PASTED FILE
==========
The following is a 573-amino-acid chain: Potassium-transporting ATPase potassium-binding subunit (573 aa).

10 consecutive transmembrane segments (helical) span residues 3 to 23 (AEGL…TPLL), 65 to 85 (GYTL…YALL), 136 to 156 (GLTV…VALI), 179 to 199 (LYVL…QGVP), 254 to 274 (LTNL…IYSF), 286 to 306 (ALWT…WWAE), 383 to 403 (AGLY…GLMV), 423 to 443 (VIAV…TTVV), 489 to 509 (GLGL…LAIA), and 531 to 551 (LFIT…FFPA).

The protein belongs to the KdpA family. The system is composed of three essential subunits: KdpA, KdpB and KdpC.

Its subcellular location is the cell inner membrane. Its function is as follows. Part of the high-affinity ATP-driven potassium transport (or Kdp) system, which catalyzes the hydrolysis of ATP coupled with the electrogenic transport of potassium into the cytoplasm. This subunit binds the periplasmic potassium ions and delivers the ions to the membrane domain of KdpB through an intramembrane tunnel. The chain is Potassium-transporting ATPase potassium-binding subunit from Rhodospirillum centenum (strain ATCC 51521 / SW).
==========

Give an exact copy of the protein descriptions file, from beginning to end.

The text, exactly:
The following is a 573-amino-acid chain: Potassium-transporting ATPase potassium-binding subunit (573 aa).

10 consecutive transmembrane segments (helical) span residues 3 to 23 (AEGL…TPLL), 65 to 85 (GYTL…YALL), 136 to 156 (GLTV…VALI), 179 to 199 (LYVL…QGVP), 254 to 274 (LTNL…IYSF), 286 to 306 (ALWT…WWAE), 383 to 403 (AGLY…GLMV), 423 to 443 (VIAV…TTVV), 489 to 509 (GLGL…LAIA), and 531 to 551 (LFIT…FFPA).

The protein belongs to the KdpA family. The system is composed of three essential subunits: KdpA, KdpB and KdpC.

Its subcellular location is the cell inner membrane. Its function is as follows. Part of the high-affinity ATP-driven potassium transport (or Kdp) system, which catalyzes the hydrolysis of ATP coupled with the electrogenic transport of potassium into the cytoplasm. This subunit binds the periplasmic potassium ions and delivers the ions to the membrane domain of KdpB through an intramembrane tunnel. The chain is Potassium-transporting ATPase potassium-binding subunit from Rhodospirillum centenum (strain ATCC 51521 / SW).